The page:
Chrysler dealer: 'They're making it impossible'
A New Orleans dealership survives Hurricane Katrina's worst, only to be done in by a manmade crisis.
NEW ORLEANS (Fortune) -- When Hurricane Katrina hit here in August 2005, it didn't look like Mike Comiskey's Dodge, Chrysler, and Jeep dealership could survive the storm. He'd rallied a group of investors to buy it only five months earlier, but the New Orleans East neighborhood where it stood was among the hardest hit by the post-Katrina floodwater. Comiskey's dealership took on about five feet, and dozens of cars were destroyed.
But determined to be among the first in the area to reopen his business, Comiskey returned quickly. The dealership's fleet manager bought a trailer to manage the dealership's operations and house workers who'd lost their own homes. For more than a year, there was spotty electricity, so Comiskey and his team worked off gas-powered generators. He spent millions buying and hauling cars and trucks from Georgia, Wisconsin, and elsewhere in time to reopen the dealership by October 2005.
And it worked. Mike Comiskey weathered Katrina - and last year's Gustav - but now it may be the Great Auto Industry Bailout of 2009 that finally ends his streak. Last week, Comiskey, 51, learned his dealership is among the nearly 800 with which Chrysler plans to sever ties in the coming weeks. "This was the great American dream," he said last Friday afternoon, scanning his bare blue office overlooking an almost equally bare showroom. "Now, it's an American nightmare."
And it's one that reaches far beyond Comiskey. Last week opened the latest chapter in the American auto industry's implosion: In addition to Chrysler's decision to cut nearly one-quarter of its roughly 3,200 dealerships in the United States, General Motors (GM, Fortune 500) indicated it will end relationships with more than 1,000 dealerships, beginning its march toward some 2,600 dealer cuts through 2010. The developments will likely mean the loss of more than 100,000 jobs, a sharp reduction in car-repair venues and, eventually, the dumping of large tracts of land onto an already bloated real estate market.
Experts pinpoint the start of the problem to the years following World War II, when American automakers rushed to saturate cities and suburbs with car dealerships, in part to thwart the emergence of German and Japanese competitors. A reduction was bound to happen at some point, but much of Chrysler's decision in particular is attributable to its need to comply with the sharp cost-cutting terms of its bankruptcy agreement with the federal government.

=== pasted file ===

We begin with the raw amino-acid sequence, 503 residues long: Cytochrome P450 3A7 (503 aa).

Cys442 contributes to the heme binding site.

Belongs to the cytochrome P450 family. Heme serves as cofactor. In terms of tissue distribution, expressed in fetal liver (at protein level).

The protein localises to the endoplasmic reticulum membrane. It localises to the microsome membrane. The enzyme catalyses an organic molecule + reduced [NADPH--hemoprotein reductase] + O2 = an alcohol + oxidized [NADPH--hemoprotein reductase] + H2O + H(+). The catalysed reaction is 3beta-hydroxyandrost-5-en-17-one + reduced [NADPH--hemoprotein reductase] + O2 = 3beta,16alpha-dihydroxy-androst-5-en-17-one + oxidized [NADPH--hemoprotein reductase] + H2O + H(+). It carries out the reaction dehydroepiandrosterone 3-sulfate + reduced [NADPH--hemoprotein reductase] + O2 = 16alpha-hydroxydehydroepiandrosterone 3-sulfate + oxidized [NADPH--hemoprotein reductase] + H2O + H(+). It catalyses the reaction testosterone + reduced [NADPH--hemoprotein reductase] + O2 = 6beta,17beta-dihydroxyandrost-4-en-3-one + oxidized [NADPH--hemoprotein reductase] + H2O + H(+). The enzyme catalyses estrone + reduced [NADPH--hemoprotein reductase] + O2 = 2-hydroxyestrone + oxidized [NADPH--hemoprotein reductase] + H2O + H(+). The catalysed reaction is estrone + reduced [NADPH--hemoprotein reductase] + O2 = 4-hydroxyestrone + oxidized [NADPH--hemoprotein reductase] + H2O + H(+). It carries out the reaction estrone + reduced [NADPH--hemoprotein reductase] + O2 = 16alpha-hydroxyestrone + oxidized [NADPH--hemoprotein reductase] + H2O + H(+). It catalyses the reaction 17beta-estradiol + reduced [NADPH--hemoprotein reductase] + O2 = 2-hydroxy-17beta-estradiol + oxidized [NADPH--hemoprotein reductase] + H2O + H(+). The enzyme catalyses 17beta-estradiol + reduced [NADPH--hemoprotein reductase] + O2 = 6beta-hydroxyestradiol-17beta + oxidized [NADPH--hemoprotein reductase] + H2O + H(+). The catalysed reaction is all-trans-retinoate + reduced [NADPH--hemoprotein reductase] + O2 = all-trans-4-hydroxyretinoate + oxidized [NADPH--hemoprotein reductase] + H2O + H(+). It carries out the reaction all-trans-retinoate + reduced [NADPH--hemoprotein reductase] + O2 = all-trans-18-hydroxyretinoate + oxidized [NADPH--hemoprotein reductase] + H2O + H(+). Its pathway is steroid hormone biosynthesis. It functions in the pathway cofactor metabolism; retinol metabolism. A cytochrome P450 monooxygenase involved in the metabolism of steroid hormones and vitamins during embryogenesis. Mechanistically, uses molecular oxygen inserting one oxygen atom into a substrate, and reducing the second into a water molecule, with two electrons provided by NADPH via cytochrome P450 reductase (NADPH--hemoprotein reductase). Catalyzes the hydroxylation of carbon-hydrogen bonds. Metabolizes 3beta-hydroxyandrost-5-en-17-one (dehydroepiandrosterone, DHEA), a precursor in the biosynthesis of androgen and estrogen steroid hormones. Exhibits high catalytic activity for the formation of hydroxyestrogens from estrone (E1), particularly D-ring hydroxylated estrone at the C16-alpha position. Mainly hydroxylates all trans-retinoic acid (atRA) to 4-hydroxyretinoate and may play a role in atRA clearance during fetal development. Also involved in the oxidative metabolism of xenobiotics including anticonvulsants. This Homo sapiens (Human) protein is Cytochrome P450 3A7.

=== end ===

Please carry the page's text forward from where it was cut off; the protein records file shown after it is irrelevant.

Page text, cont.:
In an interview with a Detroit radio station last week, Chrysler's president, Jim Press, illustrated the challenges facing many of the company's dealerships: Only 48% made money in 2008, and so far this year, about 400 lack financing to buy cars to eventually sell. "The company is not viable, and unless we make some significant changes and [reach] a point where we can be profitable going forward, we lose everything," he said.
That's something Comiskey knows well. He entered the car business while still in high school - working as a mechanic before landing a job managing a car dealership - and began selling Chrysler autos in the 1990s, "back when," he says, "the brand was selling products you were ashamed of."
He chose his dealership's location carefully: It's along the busy Interstate 10, in a cluster of car dealerships - including one of Ford's - and down the street from a Home Depot and a Lowe's. And its New Orleans East area has been the hub of New Orleans' black middle class for decades. In other words, Comiskey notes, "It's not a deserted area. It's exactly the kind of location Chrysler wanted to be in."
And at the start, it was successful: With a staff of about 60, Comiskey doubled sales in the first five months. Then came Hurricane Katrina.
Despite his best efforts since, Comiskey says, Chrysler essentially said the market was ill suited for its needs. While New Orleans' population has reached more than 60% of its pre-Katrina level, car sales to individuals have so far failed to rebound.
Now, nearly four years after the storm, Comiskey figures many here will be itching to buy a new vehicle in the coming year. And in the meantime, he has grown a robust business selling cars, on contract, to local government agencies - police and public health departments, for instance - to replenish fleets.
Nevertheless, Comiskey's sales have dropped in the last year. He's cut his staff to about 30. Chrysler, he says, has steadily reduced his supply of new cars and ability to offer discounts to other potential customers. "It's made it hard to compete," he says.
Comiskey describes himself as a "yellow dog Democrat" and ardent Obama supporter. But, he says of the new President's auto industry initiatives: "I know he had great intentions, but it doesn't seem he's thought through how it all trickles down."
Last Thursday, Comiskey's staff had planned a crawfish boil, in part to boost morale. But after hearing about Chrysler's decision, no one was in the mood to celebrate. "Had the storm not hit us, who knows where we'd be," Comiskey says, holding back tears. His options now are limited: He may try to focus the dealership's business on used cars and repairs, but it's hard to say if that will be enough to cover the $40,000 in rent and insurance he pays each month.